Data extraction

A data extraction sheet was pilot-tested and adjusted as necessary in order to obtain relevant data from the articles. One reviewer (ALBa) performed the initial data extraction and a second reviewer (BS) checked whether the data were extracted accurately. The following information was extracted: study identifiers (Author, year, and country), the sample (physician characteristics), the methods (data collection method) and results (response rate, sample characteristics and smoking cessation counseling behavior). The proportion of physicians providing smoking cessation counseling to patients was extracted and categorized according the 5A’s. [5].

Quality assessment

Quality assessment was conducted using the Mixed Methods Appraisal Tool (MMAT) to assess the quality of various study types (e.g. quantitative studies, mixed methods studies etc.) [20]. The tool’s validity and reliability have been established [21, 22]. An overall quality score is determined using criteria that vary by study design. Quality assessment was performed independently by two reviewers (ALBa and BS) and the quality assessment for each study is shown in Table 2.

Data synthesis

The main outcome was the proportion of physicians reporting counseling and in cases where multiple items were used to measure smoking cessation counseling behavior, the item that best represented the respective 5A’s strategy was chosen. In the case of rating scales, we reported the responses to the end point of the scale. For example, for the response options “Never”, “Occasionally”, “Almost always” and “Always”, the proportions of physicians that selected “Always” were reported. If multiple forms of assistance were reported (e.g. prescribing NRT, handing out leaflets, referral to expert), we reported only the most frequently offered form of assistance.


Study selection

Overall, 3491 records were identified by the electronic database search. After duplicates were removed, the title and abstracts of 2468 articles were screened according to inclusion/exclusion criteria. The remaining 97 full-text articles were assessed for eligibility. Of these articles, 62 were excluded (see S3 File for a list of the reasons for exclusion). The remaining 35 articles were included in the final review. The process for including/excluding studies is illustrated in the flow diagram in Fig 1 [16].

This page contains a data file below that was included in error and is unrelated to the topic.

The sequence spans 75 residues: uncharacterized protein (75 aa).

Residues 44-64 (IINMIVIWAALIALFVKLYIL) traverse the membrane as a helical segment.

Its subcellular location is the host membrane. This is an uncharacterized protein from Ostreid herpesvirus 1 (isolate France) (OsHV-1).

Description of included articles

In total, 35 articles were included in the review and reported studies from 17 countries (see Table 2 for details). Sample sizes from studies included in the review ranged from 37 to 4074 (mean = 809). Thirty-one studies reported response rates, with a mean response rate of 64% (range: 18% to 95%). Thirty-four studies used survey designs and 1 article reported an intervention study (single group, pre-post design) [9] of which baseline data were included. Surveys were mainly distributed via post (16 studies) or in person (7 studies). Descriptive data of all studies included in the review are shown in Table 2.

Smoking cessation counseling

Of the 35 articles, 8 articles reported counseling behavior corresponding to all 5 counseling strategies (ask, advise, assess, assist and arrange) [7, 23, 26, 29, 31, 32, 36, 46]. The strategies “Ask” and “Advise” were most frequently reported. “Ask” was reported in 29 articles and on average 65% (range: 7% to 100%) of physicians asked about their patient’s smoking behavior. Twenty-five articles reported “Advise” and on average, 63% of physicians (range: 13% to 99%) advised their patients to stop smoking. Fourteen articles reported behavior corresponding to “Assess” with an average of 36% (range: 11% to 72%) of physicians assessing their patient’s smoking status. Twenty-three articles reported “Assist”, with an average of 44% (range: 2% to 98%) of physicians providing assistance. Fourteen articles reported “Arrange” and on average 22% (range: 2% to 54%) of physicians arranged follow-up consultations. Table 2 shows the proportions of physicians offering smoking cessation counseling, categorized according to the 5A’s.

The items and response options used in each study are shown in Table 2. Whereas some researchers used a single item to measure counseling behavior, others used multiple items. For example, counseling behavior corresponding to the “Ask” strategy was assessed with the item "During a consultation, do you ask patients whether they smoke?" in one study [44], whereas another study [35] used the items "I ask patients at their annual visits if they use tobacco", "When patients come in for unrelated problems, I ask them about tobacco use" to measure behavior. When multiple items were used to measure counseling behavior in a single article, the responses to the item that most accurately represented the strategy of interest was reported. For example, the items ‘‘Do you assess the smoking status when a patient attends the practice for the first time?” and “Do you routinely assess the smoking status when a patient attends the practice?” [9] both concern asking patients about tobacco use and therefore relate to the strategy “Ask” (systematically identify all tobacco users at every visit). However, the second item corresponds to the strategy more closely because it concerns asking all patients about tobacco use (not only upon the first visit to the practice office). Therefore, the responses to the second item are reported in the review.